Oysters as some of the best mushrooms to eat
We have mushroom growing kits for a variety of oyster mushrooms, including blue, yellow, and pink oysters. The oysters have slightly different tastes in relation to one another, and all look beautiful when you grow them. The blue oyster mushrooms have a mild, yet complex taste. There’s a delicateness on the palate when you eat them. Their texture is velvety, and many chefs like to pair them with chicken dishes.
Pink oyster mushrooms and yellow oyster mushrooms are often a hit at farmers markets because of their eye-catching nature. People familiar with eating them will also attest to their exquisite tastes. These gourmet mushroom strains are worth trying, especially if you’re a cook or chef who wants to present beautiful and tasty food. As for taste, some find them more pungent and woody than other oysters. Their texture is also a bit tougher. Yellow oyster mushrooms have a flavor that is more nutty than the others, reminiscent of cashews or almonds.
We cannot forget lion’s mane on the list of the best mushrooms to eat
Many edible mushroom fans love the taste of lion’s mane mushroom, as they provide great texture and flavor. Lion’s mane may support the nervous system and brain function including increased memory and nerve growth. This strangely-shaped and delicious mushroom is a welcomed addition to the dinner plate of any mushroom lover. With a lobster-like taste this mushroom is fantastic sautéed with some butter and lemon juice.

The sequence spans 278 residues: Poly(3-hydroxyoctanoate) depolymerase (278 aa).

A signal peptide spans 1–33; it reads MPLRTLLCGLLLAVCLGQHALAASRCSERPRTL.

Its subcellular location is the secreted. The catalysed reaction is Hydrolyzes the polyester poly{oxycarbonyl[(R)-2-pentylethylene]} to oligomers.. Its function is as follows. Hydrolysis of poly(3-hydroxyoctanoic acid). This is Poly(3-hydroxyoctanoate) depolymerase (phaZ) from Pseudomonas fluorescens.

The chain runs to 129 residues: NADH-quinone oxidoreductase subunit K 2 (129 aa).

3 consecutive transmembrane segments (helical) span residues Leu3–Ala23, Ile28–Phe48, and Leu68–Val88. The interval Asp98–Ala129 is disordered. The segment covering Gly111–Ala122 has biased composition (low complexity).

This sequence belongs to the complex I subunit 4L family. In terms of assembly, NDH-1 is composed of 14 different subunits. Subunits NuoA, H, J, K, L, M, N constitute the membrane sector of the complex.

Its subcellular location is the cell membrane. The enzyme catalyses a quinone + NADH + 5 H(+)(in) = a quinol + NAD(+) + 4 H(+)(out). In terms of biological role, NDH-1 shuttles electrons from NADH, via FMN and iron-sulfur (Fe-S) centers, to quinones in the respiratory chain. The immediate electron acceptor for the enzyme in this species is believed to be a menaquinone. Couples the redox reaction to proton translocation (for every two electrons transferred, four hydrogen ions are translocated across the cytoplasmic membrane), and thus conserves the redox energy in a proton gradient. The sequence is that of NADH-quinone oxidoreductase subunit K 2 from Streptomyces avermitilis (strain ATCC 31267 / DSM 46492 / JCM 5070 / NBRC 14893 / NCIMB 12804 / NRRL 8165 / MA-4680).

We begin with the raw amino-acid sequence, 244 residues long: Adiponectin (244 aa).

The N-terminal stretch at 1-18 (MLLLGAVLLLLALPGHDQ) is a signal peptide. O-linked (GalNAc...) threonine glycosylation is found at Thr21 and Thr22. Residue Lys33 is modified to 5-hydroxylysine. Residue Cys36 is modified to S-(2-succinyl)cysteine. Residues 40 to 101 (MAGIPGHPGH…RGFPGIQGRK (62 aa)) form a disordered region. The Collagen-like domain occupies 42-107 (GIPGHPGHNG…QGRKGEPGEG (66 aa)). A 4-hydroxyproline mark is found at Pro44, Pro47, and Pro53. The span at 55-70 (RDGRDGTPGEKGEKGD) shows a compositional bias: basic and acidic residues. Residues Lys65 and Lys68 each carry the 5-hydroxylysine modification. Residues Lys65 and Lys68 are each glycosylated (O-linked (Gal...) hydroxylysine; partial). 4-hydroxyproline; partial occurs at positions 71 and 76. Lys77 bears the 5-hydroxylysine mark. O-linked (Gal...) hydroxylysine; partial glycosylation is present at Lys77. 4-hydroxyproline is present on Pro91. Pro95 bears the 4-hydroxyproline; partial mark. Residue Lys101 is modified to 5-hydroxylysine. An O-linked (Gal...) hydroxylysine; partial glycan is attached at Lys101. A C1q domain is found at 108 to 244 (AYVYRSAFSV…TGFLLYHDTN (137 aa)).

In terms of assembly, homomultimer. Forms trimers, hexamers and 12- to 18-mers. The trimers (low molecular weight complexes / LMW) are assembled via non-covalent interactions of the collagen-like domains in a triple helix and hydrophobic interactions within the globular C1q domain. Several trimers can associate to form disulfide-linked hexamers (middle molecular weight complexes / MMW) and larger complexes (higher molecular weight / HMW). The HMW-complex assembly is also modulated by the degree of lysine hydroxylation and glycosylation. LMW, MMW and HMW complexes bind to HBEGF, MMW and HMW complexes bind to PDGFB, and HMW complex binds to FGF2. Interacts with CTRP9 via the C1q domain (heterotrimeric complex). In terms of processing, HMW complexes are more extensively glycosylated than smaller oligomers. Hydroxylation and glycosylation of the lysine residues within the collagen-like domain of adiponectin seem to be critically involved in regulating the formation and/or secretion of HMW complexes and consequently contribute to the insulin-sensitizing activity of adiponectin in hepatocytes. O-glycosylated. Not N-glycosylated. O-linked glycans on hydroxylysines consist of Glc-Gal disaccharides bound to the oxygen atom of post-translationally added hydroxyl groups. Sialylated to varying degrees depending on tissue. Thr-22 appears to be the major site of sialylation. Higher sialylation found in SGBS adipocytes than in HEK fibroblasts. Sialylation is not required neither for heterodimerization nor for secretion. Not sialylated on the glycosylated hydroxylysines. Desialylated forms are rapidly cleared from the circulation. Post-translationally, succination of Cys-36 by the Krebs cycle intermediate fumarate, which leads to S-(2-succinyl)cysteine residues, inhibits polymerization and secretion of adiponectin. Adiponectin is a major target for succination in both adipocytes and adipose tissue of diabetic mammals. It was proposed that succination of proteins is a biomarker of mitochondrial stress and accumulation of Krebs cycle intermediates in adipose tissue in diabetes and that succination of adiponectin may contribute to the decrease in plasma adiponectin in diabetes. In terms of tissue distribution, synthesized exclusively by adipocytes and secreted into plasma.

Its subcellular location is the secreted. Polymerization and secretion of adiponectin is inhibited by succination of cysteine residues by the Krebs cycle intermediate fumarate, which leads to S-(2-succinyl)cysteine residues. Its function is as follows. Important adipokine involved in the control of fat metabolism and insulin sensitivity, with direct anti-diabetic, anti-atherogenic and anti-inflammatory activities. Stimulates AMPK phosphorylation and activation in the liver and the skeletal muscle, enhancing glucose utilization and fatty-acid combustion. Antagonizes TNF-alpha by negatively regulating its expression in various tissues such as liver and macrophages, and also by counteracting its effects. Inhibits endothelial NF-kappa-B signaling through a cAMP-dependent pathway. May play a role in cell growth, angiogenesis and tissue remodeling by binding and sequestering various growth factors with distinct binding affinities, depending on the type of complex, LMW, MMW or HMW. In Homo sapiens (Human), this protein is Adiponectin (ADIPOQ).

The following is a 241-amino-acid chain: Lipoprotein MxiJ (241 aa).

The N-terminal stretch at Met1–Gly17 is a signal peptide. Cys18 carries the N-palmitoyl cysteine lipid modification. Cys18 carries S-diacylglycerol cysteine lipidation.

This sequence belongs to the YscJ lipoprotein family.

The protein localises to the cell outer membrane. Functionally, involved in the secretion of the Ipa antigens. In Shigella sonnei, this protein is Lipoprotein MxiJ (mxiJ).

General mushroom nutrition information
Amino acids: Amino acids are the building blocks of protein. There are nine amino acids essential to humans because our bodies cannot make them. While animal-based foods generally contain all the necessary amino acids, plant-based proteins are usually low in one or more kind. Mushrooms, however, contain all nine types of essential amino acids.
Protein: Popular species of edible mushrooms normally contain 18-35% protein. To be clear, the protein content in mushrooms refers to dried mushrooms, not fresh ones. Compare that to the general protein content of the following foods:
- Rice: 7.3%
- Wheat: 13.2%
- Soybean: 39.1%
- Milk: 25.2%
- 7% daily intake of B1
- 30-35% daily intake of B2
- 22-25% daily intake of B3
- 23% daily intake of B6
Mushrooms are also a great source for vitamin D. Just like humans, mushrooms produce vitamin D when exposed to sunlight. When it comes to getting this essential vitamin, mushrooms are the only source of produce that can help. The key here is that they have to be exposed to sunlight. Check out our sun-dried mushrooms to help boost your vitamin D intake. They can be added to soups, risottos and vegetable dishes, or made into a delicious tea.
Minerals & Antioxidants: Mushrooms contain many essential minerals, including iron, phosphor, copper, potassium and selenium. Selenium is a powerful antioxidant that protects us against heart disease and some cancers. Mushrooms are one of the richest natural sources of selenium, not to mention one of the only items you’ll find in the produce aisle that has it. One single portion of mushrooms can provide a quarter of the daily needs of selenium.